Library Reads: Therese Anne Fowler’s Z: A Novel of Zelda Fitzgerald

I think Zelda Fitzgerald might be one of my favorite historical figures now. I did do my own research on her while reading just to get an idea of what was fact, and what was added to bring some interesting twist to the story. Of course, I think you have to keep in their are two sides of the story as well, and this is novel is wrote in first person. Being from her point of view, you have to remember you have one side of the story.

Summary: Zelda is just a girl from Montgomery Alabama who could only dream of the big life that involves the city.  When she meets F. Scott Fitzgerald she falls for him, and even waits out the couple of years it takes for him to be ready to marry. Marrying him will uproot her life from the life she knows in the country though, and not all for the better. While she enjoys the parties, the drinking, and lavish life Fitzgerald’s first novel’s success brings, there are other parts of Zelda that begin to flare to make her life difficult like a stomach problem, and her fragile mental health. Everything she seems to find to over power the problems she has seems shuts down by higher powers than her though.

Characters: I think the characters are could easily be unlikable, but their struggles are what give them something for the reader to relate to. F. Scott Fitzgerald I think is well characterized despite the fact we are seeing everything from Zelda’s point of view. Zelda could easily be perceived as selfish, but her struggles as a woman are well conveyed, and definitely highlight the difference of the feminist movement then and now.

Writing: I think a lot could have done to make this book stand out a lot more though. The story does rely on narrative at time when dialogue should have been happening. I felt the book just seemed to be telling me sometimes instead of showing me the life of Zelda through her real interactions and dialogues with other people. That dialogue happens, but there were times I was smacking my head wondering why more wasn’t done at that moment in the story. For example, the first argument noted in the story is just summed up in one sentence.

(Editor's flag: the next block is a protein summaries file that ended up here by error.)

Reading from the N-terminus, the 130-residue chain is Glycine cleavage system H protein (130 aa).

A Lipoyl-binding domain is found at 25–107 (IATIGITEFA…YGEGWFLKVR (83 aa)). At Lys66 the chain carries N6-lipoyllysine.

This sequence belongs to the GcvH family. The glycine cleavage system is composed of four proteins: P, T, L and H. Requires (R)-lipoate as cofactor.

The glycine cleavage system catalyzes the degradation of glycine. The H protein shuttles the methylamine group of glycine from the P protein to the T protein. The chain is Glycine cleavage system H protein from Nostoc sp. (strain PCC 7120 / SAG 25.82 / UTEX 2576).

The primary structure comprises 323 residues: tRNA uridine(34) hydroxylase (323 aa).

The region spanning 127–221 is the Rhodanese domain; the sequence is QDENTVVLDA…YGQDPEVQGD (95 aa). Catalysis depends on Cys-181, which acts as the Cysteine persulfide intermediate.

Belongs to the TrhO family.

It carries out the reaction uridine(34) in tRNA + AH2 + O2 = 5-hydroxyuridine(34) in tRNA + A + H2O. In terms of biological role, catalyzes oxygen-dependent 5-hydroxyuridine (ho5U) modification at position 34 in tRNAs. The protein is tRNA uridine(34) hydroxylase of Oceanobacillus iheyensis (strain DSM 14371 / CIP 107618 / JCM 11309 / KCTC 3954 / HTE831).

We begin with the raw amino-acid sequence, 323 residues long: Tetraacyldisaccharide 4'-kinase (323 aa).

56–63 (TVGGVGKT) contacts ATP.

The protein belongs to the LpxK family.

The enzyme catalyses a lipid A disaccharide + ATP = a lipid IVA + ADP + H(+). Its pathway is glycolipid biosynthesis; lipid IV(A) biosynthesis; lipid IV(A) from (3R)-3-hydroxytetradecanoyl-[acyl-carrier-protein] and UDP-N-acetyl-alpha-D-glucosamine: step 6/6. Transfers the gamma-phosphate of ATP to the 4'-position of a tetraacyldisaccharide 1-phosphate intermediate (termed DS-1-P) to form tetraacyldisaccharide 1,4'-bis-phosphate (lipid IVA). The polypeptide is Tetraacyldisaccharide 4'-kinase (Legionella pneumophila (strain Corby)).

Plot: The plot is one that follows Zelda essentially from the time she met Fitzgerald to the time he dies. In a way to depict such a feminist character, it seems an insult to still do what the book was depicting her upset over, which was her inability to escape the fame the her husband had, to make a name of her own, even in this book it only really depicts the aspect of her life that was in correlation to when he was alive in it. It would have been interesting to go further into her childhood, and beyond into those years after Fitzgerald had died, but the time after his death is just summarized. I think while the book did present me to information that was intriguing and definitely got me more interested in her life, it did lack on really bringing the story aspect to life. If you’re going to weave in some fiction to make this more of a story then go all out.

Z is a novel that reads well at times, and at others makes you feel sad it didn’t push the story to the next level by bring the characters to life through actually showing us their interaction as if we are living in that very moment with Zelda. Instead, a lot of things are told as if they have already passed through her eyes, which makes no sense because she dies, so even then she couldn’t really tell the audience her life. It’s a great potential story, but one not woven all the way through to make it a classic about a classic.

Rating 7 of 10.

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